The HyperX Pulsefire Raid gaming mouse is the first in the Pulsefire family with 11 programmable buttons. Simple in design, the accessory is lightweight, has a good grip and high precision. Designed mainly for games like MOBA, MMO and Battle Royales, is it worth investing R $ 294.00 in it? Find out in the review, below.
HyperX Pulsefire Raid video review
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No company, manufacturer or store has paid Tecnoblog to produce this content. Our reviews are not reviewed or approved by external agents. HyperX Pulsefire Raid was provided by HyperX by donation. The product will be used in future content and will not be returned to the company.
Visual and design
At first glance, you can see that the Raid has a simple look, even though it is a gamer product (which can sometimes look like a mini Transformer). Its design follows, more or less, the Pulsefire family standard: smooth base, where the manufacturer’s logo is located and a button for DPI adjustment just below the scroll.
The most striking visual differences now are the independent main buttons (left and right), the macros on the left side, rubber grips on the sides and larger sliding skates at the bottom.
The mouse also has a twisted USB 2.0 cable of 1 meter and 80 centimeters in length. The cable could be a little more malleable. This would help to accommodate you better at the table. The Pulsefire Raid also features a Pixart 3389 sensor with adjustments of up to 16 thousand DPI, speed of up to 450 IPS and acceleration with up to 50 g of force.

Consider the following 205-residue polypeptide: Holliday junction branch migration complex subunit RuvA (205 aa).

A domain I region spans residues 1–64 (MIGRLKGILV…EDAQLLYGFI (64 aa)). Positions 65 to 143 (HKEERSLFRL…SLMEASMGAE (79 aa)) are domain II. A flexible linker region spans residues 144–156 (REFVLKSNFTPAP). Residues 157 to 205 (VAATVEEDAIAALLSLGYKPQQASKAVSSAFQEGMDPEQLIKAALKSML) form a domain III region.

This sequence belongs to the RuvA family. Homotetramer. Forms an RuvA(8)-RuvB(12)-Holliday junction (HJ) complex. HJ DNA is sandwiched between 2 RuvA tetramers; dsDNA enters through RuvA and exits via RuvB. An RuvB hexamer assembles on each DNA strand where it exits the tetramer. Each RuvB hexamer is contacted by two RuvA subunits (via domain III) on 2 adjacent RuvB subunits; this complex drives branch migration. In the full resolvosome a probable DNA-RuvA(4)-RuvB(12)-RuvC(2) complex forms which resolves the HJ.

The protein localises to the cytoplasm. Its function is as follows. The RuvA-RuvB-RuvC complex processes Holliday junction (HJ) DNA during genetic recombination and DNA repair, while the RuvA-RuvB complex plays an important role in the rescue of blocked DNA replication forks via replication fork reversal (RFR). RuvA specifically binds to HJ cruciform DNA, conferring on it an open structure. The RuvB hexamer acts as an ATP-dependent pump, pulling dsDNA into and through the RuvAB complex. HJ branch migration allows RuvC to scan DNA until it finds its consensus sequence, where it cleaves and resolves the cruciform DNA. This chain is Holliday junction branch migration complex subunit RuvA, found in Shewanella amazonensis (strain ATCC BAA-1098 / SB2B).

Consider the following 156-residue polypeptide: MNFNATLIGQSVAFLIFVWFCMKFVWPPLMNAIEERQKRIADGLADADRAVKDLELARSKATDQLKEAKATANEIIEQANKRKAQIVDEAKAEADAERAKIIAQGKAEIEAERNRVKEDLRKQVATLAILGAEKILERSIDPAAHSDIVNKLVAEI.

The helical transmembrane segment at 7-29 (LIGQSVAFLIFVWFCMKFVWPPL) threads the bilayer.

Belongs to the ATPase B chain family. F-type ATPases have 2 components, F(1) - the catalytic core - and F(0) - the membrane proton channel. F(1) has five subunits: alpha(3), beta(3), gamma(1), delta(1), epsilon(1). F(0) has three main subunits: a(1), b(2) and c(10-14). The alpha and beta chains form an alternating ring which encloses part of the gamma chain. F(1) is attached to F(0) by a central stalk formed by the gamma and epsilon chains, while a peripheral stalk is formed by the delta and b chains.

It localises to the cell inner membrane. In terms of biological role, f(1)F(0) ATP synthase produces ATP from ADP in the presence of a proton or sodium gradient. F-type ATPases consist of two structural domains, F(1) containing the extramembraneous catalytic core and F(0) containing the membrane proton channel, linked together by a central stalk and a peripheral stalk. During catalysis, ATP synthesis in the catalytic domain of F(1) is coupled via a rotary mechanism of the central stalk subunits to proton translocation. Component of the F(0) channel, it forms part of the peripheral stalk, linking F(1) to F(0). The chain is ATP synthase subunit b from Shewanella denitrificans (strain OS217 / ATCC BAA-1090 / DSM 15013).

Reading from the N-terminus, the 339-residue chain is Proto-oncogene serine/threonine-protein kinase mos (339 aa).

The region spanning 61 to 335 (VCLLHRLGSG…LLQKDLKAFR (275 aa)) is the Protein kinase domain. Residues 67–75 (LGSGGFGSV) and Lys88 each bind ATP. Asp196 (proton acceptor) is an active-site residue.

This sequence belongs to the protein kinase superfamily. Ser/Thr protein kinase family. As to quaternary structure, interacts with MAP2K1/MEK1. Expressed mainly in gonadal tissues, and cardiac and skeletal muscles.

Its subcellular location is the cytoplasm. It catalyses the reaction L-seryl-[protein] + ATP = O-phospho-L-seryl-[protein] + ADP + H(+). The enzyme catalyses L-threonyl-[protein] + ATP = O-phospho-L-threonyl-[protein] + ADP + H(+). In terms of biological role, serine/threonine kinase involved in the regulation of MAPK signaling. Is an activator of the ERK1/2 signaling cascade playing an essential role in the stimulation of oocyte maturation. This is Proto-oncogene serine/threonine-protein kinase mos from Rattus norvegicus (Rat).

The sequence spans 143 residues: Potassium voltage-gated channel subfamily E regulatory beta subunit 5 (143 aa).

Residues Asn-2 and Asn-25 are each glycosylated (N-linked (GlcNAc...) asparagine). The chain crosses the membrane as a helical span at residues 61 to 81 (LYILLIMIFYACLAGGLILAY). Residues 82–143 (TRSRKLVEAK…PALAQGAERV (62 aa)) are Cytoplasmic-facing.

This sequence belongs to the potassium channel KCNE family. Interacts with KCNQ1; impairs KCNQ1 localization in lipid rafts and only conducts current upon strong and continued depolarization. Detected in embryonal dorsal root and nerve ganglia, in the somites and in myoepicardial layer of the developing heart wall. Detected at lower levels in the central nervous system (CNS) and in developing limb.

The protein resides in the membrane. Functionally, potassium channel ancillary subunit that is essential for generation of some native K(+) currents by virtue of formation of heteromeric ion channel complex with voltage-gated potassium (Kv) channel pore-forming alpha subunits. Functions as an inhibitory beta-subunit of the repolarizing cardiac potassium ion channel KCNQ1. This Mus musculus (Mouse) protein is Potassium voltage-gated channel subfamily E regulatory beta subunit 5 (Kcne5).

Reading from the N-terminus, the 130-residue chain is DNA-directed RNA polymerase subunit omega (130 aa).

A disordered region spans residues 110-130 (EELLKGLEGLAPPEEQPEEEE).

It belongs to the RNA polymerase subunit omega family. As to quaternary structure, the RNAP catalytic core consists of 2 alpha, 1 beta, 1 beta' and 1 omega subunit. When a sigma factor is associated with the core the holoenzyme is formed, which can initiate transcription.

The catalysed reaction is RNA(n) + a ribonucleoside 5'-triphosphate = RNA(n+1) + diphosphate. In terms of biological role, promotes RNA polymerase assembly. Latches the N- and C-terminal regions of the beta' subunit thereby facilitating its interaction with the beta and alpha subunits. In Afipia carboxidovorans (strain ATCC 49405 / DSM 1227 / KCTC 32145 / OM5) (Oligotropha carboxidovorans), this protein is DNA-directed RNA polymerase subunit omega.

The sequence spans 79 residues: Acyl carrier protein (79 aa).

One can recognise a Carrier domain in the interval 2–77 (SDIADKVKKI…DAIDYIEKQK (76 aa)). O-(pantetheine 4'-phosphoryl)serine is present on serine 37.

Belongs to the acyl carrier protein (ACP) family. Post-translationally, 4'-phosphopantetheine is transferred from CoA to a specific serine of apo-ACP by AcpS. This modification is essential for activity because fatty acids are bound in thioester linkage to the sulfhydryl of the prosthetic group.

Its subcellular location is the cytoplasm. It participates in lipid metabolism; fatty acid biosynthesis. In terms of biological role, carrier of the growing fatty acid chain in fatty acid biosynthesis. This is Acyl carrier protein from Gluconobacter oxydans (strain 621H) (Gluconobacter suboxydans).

Despite the concave curvature, that is, more accentuated inward, on both sides the Raid was designed more for use with the right hand, especially due to the location of the five programmable macros.
Speaking of buttons there are 11 in total, all customizable and with Omrom switches that support up to 20 million clicks, according to HyperX. There are five of them on the left side, one to configure the DPI (just below the scroll), two individual main buttons (right and left) and three different ones, by means of movements, on the scroll itself (pressing the button and moving it to the left) and to the right).
Usability and comfort
Pulsefire Raid is multiplatform and very comfortable to use. With dimensions of 127.8 mm x 71.0 mm x 41.5 mm (length, width and height) and weighing approximately 95 g, the mouse is well suited even for small hands (I say this from experience) even with prolonged use.
The level of usability / comfort may vary according to your style. For those who usually rest their hands more on the mouse, the fit will be very good, especially to reach some of the side buttons (I’ll talk about them later). However, if you are more of the type that uses a claw-style mouse, that is, without supporting your palm so much to click faster, you may be able to get the same side buttons a bit.
Either way, the rubberized side textures allow a good grip, without letting the mouse slip out of your hand. Sliding skateboards also play a great role in ensuring smoothness on almost every surface, especially in frantic action games like shooters.
Speaking now, specifically, of the macro buttons on the left side to activate items, blows, spells or even change weapons in a game, I felt a little difficult to adapt to them. It may be, perhaps, that I prefer to use the buttons on the keyboard itself for these functions. Particularly, and this is a very personal opinion, I don’t care about many extra buttons on a mouse. I already got used to having these functions on the keyboard.